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Rehab facility proposed at site of approved nursing home in Sayreville

SAYREVILLE – An application for a drug rehabilitation facility in Sayreville is being met with concern from residents who live near the proposed location.

An affiliate of Recovery Centers of America (RCA), 901 Ernston Road, LLC, is seeking a use variance and amended site plan approval from the Sayreville Zoning Board of Adjustment for a substance treatment facility on Ernston Road.

Attorney Daniel Himelman presented the application on Nov. 8 and Dec. 13. No decision has been made on the application and the hearing is scheduled to continue on Jan. 24.

According to Himelman, Sayreville Nursing, LLC, received approval from the Sayreville Planning Board in 2014 to operate a long-term care nursing home facility at the property where the substance treatment facility would, if approved, be located. RCA subsequently finalized business terms for a lease agreement with 901 Ernston Road, LLC, which is the current owner of the property.

A use variance is being sought because, according to Himelman, the borough’s zoning officer determined that the proposed facility is not a permitted use in its zone.

In order to receive the use variance from the board, representatives of RCA reasoned that the substance treatment facility would be beneficial for the public because it will assist those afflicted with drug addiction, particularly opioids, which they noted is a prevalent problem in the state and country.

“The U.S. is 4.6 percent of the world’s population and we consume 80 percent of the world’s opioids,” said Dr. Deni Carise, RCA chief clinical officer. “We are a country with really incredible demand for opioids. New Jersey has the sixth highest rate in the nation of [emergency room] visits due to opioid problems and Middlesex County is in the top five counties in the state for overdose deaths.”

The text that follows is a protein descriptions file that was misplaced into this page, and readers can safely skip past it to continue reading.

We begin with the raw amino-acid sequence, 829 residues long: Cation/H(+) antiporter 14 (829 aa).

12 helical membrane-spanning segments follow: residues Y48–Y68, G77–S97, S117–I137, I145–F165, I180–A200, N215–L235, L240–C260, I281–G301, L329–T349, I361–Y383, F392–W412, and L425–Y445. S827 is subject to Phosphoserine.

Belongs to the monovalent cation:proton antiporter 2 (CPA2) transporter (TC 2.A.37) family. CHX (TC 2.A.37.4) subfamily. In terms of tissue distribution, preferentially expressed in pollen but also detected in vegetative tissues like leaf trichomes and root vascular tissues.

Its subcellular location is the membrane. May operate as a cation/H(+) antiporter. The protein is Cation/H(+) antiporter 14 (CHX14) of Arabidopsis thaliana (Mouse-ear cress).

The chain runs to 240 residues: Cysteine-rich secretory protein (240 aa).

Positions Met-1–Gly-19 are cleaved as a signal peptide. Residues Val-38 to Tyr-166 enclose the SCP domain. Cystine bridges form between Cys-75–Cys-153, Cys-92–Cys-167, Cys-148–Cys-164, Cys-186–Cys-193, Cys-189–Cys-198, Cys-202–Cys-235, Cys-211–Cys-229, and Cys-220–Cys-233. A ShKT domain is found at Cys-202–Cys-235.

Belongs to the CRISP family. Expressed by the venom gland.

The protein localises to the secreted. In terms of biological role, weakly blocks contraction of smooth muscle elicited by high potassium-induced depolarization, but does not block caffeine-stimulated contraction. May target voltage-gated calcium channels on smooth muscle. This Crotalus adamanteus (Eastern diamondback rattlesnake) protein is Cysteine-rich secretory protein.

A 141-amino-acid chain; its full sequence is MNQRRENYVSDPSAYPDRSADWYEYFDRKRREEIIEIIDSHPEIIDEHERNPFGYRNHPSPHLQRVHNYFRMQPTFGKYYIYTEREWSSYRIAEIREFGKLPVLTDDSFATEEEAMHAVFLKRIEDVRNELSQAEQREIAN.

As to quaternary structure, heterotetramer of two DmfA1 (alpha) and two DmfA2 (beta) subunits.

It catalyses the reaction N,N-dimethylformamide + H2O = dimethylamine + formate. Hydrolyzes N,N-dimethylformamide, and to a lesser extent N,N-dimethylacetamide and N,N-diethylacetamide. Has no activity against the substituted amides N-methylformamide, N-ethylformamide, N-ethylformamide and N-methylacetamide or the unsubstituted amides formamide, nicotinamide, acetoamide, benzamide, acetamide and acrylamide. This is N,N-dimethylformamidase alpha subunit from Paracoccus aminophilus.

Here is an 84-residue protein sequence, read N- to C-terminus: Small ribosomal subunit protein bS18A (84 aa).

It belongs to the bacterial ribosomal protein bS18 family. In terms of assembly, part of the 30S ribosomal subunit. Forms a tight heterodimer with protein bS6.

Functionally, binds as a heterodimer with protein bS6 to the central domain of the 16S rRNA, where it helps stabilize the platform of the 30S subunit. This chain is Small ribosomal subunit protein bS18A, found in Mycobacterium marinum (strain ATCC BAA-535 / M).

Planner Christine Cofone stated that there were no zones in the borough that would permit the facility and made note of the similarities between substance abuse and long-term care facilities, which are permitted in Sayreville.

“I can’t think of a more inherently beneficial use in this current climate than the recovery center that’s being proposed this evening,” Cofone said. “There have been decisions in New Jersey that have rendered these types of facilities as inherently beneficial. Judge [Mary] Jacobson, who’s the assignment judge in Mercer County, overturned a decision in Lawrence Township where a detox center was denied by the Zoning Board of Adjustment and then that was subsequently overturned by Judge Jacobson. In her decision, she found that the detox center was, in fact, an inherently beneficial use.”

Cofone added that she has been personally impacted by substance abuse.

“We did bury my daughter’s father three Octobers ago,” she said. “Oct. 2 of 2014, we lost my daughter’s father to the battles of opioid addiction. This is a disease that does not discriminate against financial, does not discriminate on color – it is a sickness. People who are coming here are sick and trying to get well and they need help. Just like you wouldn’t have a cancer facility turned down, or if somebody died in a cancer facility, you wouldn’t look at them as not doing their job property. This is an epidemic.”